Ghosts of the Abyss is a 2003 documentary film released by Walt Disney Pictures and Walden Media. It was directed by Academy Award-winning filmmaker James Cameron after his 1997 Oscar-winning film Titanic. During August and September 2001, Cameron and a group of scientists staged an expedition to the wreck of the RMS Titanic, and dived in Russian deep-submersibles to obtain more detailed images than anyone had before. With the help of two small, purpose-built remotely operated vehicles, nicknamed "Jake" and "Elwood", the audience too can see inside the Titanic, and with the help of CGI, audiences can view the ship's original appearance superimposed on the deep-dive images.
Also along for the ride Cameron invited his friend, actor Bill Paxton, who played Brock Lovett in the 1997 film. Paxton narrates the event through his eyes. The film premiered for IMAX 3D and was nominated for a BFCA award for Best Documentary. The submersibles Mir 1 and Mir 2 carried the filming team on 12 dives.
The film is also known as Titanic 3D: Ghosts of the Abyss.
Director James Cameron returns to the site of the 1912 wreck of the RMS Titanic, aboard the Russian research vessel Akademik Mstislav Keldysh. With a team of history and marine experts, and his friend Bill Paxton, he embarks on an adventure back to the final grave of 1,517 people killed in 1912. Using technology developed for this expedition, Cameron and his crew are able to explore virtually all of the wreckage, inside and out, as never before. This documentary was made for IMAX 3D theatres and specially outfitted 35 mm 3D theaters. Cameron and his team bring audiences to sights not seen since the sinking and explore why the vessel continues to intrigue and fascinate the public. While diving on September 11, 2001, the filming crew hears about the 9/11/2001 attacks on the World Trade Center and the Pentagon. Afterward, they all compare and reflect on the tragedy of 9/11 with the tragedy of the Titanic.
Throughout the movie, there are re-enactments of events that are discussed that use CGI recreations of the interior of the Titanic.Don Lynch as Titanic's designer Thomas Andrews
Ken Marschall as IMM President J. Bruce Ismay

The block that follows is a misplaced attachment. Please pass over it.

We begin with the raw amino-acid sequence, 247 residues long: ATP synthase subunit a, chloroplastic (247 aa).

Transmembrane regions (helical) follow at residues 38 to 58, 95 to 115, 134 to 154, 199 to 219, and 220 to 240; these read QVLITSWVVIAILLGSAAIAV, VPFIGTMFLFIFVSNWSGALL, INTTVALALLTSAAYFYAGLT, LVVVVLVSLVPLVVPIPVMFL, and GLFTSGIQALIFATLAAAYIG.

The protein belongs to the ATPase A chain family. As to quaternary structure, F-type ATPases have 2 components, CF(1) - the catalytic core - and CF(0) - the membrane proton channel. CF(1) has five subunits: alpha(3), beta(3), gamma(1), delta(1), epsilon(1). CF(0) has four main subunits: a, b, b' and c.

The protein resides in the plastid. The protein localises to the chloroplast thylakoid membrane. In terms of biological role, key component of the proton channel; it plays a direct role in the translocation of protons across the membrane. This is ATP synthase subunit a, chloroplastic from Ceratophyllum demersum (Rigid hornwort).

Miguel Wilkins as Qm. Robert Hichens
Federico Zambrano as John Jacob Astor IV
Dale Ridge as Elizabeth Lines
Judy Prestininzi as Molly Brown
Adrianna Valdez as Helen Churchill Candee
Justin Shaw as Wireless Officer Jack Phillips
Thomas Kilroy as a person who plays poker
Charlie Arneson as First Officer William Murdoch
Piper Gunnarson as Madeleine Astor
John Donovan as Captain Edward Smith
Janace Tashjian as Edith Russell
Jesse Baker as Second Officer Charles Lightoller
Justin Baker as Fifth Officer Harold Bride
Aaron C. Fitzgerald as Lookout Frederick Fleet
The film was screened out of competition at the 2003 Cannes Film Festival.
The feature film on the DVD is 90 minutes long and is available in a 2-disc edition and as the 5th disc in the Titanic 5-Disc Deluxe Limited Edition.
Walt Disney Studios Home Entertainment released the film on a three-disc Blu-ray 3D, Blu-ray and DVD edition on September 11, 2012.
Rolling Stone included the documentary in their list of the best 3D movies ever, in 2012.
The official soundtrack's songs were composed and conducted by Joel McNeely, and the orchestrations were conducted by David Brown, Marshall Bowen, and Frank Macchia. The album was also recorded and mixed by Rich Breen, edited by Craig Pettigrew, and mastered by Pat Sullivan. The album was ultimately produced by James Cameron, Randy Gerston and Joel McNeely and released by Disney's Hollywood Records label. Part of the film was filmed in Halifax, Nova Scotia, Canada.
Toad The Wet Sprocket lead singer and songwriter Glen Phillips contributed the opening track, "Departure". James Cameron loved the bands 1991 track "Nightingale Song" but found Columbia Records licensing fee too high (they wanted over $5,000 for the use of the one minute he wanted to use) so he contacted the bands management hoping they could re-record it for his film, only to find they had broken up in 1998 and could not. however during the negotiations Cameron asked if Glen would be interested in writing a new track in the spirit of the older song and "Departure" was created. it was produced, mixed, and all instruments played by Glen in his garage studio though this was not credited in the CD booklet.
All music composed by Joel McNeely, except where noted.